The language of every DFA is described by a regular expression.
This post depends on earlier posts about NFAs and Regular Expressions. It will not make sense without them.
Creating a regular expression from a DFA works by pieces.
First, we create an partial regular expression for each node.
For example, if node 1
transitions to node 2
on a a
and
transitions to node 3
on a b
we write 1 = a2|b3
.
We also use a special symbol λ
to represent accepting states,
so if 1
was an accepting state we’d have
1 = a2|b3|λ
.
Once we have all of the node’s partial regular expressions we repeatedly select one that isn’t a starting state and remove it. To do this, we observe the following identities.
x|y
≡
y|x
.
This is known as the commutative property.
x|y|z
≡
x|(y|z)
.
This is known as the associative property.
x|(wy|wz)
≡
xw|(y|z)
.
This is known as the distributive property.
1 = x1|y
≡
1 = x*y
.
This is known as Arden’s rule.
To remove a node i we use the above identities to remove i from its own partial regular expression (if needed). This cannot be done if all of the parts of i’s partial regular expression end with i; in that case, i is a dead-end state and any rule or part thereof that includes i can simply be removed. We then replace every occurrence of i in other rules with i’s partial regular expression.
Once we have remove all nodes except the start node
we remove all λ
from the partial regular expression of the start node
to obtain the answer.
We now work through an example.
We first write down all of the partial regular expressions:
1 = a2|b4
2 = a3|b5
3 = a6|b4
4 = a4|b4
5 = a2|b6|λ
6 = a4|b7
7 = a2|b4|λ
We now start removing each state other than 1
.
The order doesn’t matter; we’ll simply work from 2
down to 7
.
Since 2
’s partial regular expression does not contain 2
we can simply replace 2
with its partial regular expression.
1 = a(a3|b5)|b4
3 = a6|b4
4 = a4|b4
5 = a(a3|b5)|b6|λ
6 = a4|b7
7 = a(a3|b5)|b4|λ
Likewise 3
’s partial regular expression does not contain 3
.
1 = a(a(a6|b4)|b5)|b4
4 = a4|b4
5 = a(a(a6|b4)|b5)|b6|λ
6 = a4|b7
7 = a(a(a6|b4)|b5)|b4|λ
We rearrange 4
’s partial regular expression
to be 4 = (a|b)4
and then discover it always ends in itself 4
, so we eradicate it.
1 = a(a(a6)|b5)
5 = a(a(a6)|b5)|b6|λ
6 = b7
7 = a(a(a6)|b5)|λ
We rearrange 5
’s partial regular expression in several steps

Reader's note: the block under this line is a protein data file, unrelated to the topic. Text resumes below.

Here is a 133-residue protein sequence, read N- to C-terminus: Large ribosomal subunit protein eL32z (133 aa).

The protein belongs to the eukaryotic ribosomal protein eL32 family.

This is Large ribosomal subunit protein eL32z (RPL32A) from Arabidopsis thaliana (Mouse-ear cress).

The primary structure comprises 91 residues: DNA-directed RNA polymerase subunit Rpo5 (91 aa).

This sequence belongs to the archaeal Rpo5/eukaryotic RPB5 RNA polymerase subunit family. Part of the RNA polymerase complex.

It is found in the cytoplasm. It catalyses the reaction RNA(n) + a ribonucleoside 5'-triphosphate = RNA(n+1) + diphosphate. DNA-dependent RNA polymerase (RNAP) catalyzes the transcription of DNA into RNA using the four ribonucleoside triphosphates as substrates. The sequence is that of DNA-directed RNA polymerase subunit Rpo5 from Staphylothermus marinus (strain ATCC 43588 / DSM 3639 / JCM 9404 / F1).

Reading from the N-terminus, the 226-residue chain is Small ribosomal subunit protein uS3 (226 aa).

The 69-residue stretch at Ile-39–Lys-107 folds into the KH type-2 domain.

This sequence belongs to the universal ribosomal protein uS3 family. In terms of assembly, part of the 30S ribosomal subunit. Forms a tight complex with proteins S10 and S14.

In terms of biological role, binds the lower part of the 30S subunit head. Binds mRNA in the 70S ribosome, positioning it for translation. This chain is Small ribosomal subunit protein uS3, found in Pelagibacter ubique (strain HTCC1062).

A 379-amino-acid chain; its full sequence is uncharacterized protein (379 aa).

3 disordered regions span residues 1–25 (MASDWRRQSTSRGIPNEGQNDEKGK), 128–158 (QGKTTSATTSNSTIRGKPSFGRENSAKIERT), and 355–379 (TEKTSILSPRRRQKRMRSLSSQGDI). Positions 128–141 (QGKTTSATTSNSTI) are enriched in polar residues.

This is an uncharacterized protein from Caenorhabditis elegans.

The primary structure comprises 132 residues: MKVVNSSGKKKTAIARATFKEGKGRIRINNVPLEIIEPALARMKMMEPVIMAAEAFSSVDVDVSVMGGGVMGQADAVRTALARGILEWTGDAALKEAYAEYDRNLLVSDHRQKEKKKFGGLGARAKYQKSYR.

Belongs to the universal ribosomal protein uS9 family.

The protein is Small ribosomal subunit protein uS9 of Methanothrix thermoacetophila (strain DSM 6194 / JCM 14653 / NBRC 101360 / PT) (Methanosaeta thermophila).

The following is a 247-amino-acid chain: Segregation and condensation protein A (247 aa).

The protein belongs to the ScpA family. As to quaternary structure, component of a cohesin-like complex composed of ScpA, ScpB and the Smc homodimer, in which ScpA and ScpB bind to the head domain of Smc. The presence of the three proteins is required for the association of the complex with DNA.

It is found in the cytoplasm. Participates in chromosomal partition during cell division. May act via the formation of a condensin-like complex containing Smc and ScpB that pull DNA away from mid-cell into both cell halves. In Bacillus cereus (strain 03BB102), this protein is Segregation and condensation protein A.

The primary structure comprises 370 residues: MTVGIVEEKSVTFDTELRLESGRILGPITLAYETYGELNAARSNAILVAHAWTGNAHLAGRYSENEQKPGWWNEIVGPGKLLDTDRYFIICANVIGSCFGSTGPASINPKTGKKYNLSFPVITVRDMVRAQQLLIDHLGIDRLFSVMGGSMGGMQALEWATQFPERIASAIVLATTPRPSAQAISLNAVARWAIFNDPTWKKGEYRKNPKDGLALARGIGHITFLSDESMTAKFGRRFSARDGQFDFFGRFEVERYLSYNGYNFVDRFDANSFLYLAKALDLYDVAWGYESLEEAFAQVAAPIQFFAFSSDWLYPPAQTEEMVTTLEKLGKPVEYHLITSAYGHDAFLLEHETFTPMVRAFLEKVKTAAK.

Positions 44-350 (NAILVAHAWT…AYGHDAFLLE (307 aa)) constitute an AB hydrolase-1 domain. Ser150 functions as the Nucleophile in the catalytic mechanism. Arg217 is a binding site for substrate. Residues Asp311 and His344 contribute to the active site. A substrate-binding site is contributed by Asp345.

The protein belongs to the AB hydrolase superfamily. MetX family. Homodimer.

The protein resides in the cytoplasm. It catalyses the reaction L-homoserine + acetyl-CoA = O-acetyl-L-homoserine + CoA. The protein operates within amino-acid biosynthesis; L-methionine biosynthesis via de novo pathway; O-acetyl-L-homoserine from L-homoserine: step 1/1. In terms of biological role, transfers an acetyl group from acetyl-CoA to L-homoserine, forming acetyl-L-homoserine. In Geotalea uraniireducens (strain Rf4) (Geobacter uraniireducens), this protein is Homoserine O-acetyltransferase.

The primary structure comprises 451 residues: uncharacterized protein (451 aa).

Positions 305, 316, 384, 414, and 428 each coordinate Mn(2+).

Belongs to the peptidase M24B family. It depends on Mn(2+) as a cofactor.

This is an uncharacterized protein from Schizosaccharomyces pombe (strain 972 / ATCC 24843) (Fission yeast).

5 = a(a(a6)|b5)|b6|λ
5 = aa(a6)|ab5|b6|λ
5 = aaa6|ab5|b6|λ
5 = ab5|aaa6|b6|λ
5 = ab5|(aaa6|b6|λ)
5 = (ab)*(aaa6|b6|λ)
and then substitute it into the other partial regular expressions.
1 = a(a(a6)|b(ab)*(aaa6|b6|λ))
6 = b7
7 = a(a(a6)|b(ab)*(aaa6|b6|λ))|λ
Node 6
is trivial,
1 = a(a(ab7)|b(ab)*(aaab7|bb7|λ))
7 = a(a(ab7)|b(ab)*(aaab7|bb7|λ))|λ
And, finally, node 7
’s simplification, skipping a few steps:
7 = a(a(ab7)|b(ab)*(aaab7|bb7|λ))|λ
7 = aa(ab7)|ab(ab)*(aaab7|bb7|λ)|λ
7 = aaab7|ab(ab)*aaab7|ab(ab)*bb7|ab(ab)*λ|λ
7 = (aaab|ab(ab)*aaab|ab(ab)*bb)7|(ab(ab)*λ|λ)
7 = (aaab|ab(ab)*aaab|ab(ab)*bb)*(ab(ab)*λ|λ)
and the last node removal step, followed by removing λ
s.
1 = a(a(ab(aaab|ab(ab)*aaab|ab(ab)*bb)*(ab(ab)*λ|λ))|b(ab)*(aaab(aaab|ab(ab)*aaab|ab(ab)*bb)*(ab(ab)*λ|λ)|bb(aaab|ab(ab)*aaab|ab(ab)*bb)*(ab(ab)*λ|λ)|λ))
a(a(ab(aaab|ab(ab)*aaab|ab(ab)*bb)*(ab(ab)*)?)|b(ab)*(aaab(aaab|ab(ab)*aaab|ab(ab)*bb)*(ab(ab)*)?|bb(aaab|ab(ab)*aaab|ab(ab)*bb)*(ab(ab)*)?)?)
The result is ugly, but it is accurate.
There are simpler regular expressions possible;
for example, a(ab)*(bbba)*(aaba)*(aa|bb)?b
.
How to find a minimal regular expression is a topic for another post.
Combining this result with part 1 and the equivalence of NFAs and DFAs, the set of languages an NFA can recognize is the same as the set of languages an DFA can recognize is the same as the set of languages a regular expression can describe.
This kind of equivalence is the basis of much of computability theory. There are many groupings of machines and descriptions, with the most commonly discussed being those in the Chomsky Hierarchy. We’ll explore more about why these matter in future posts.
Looking for comments…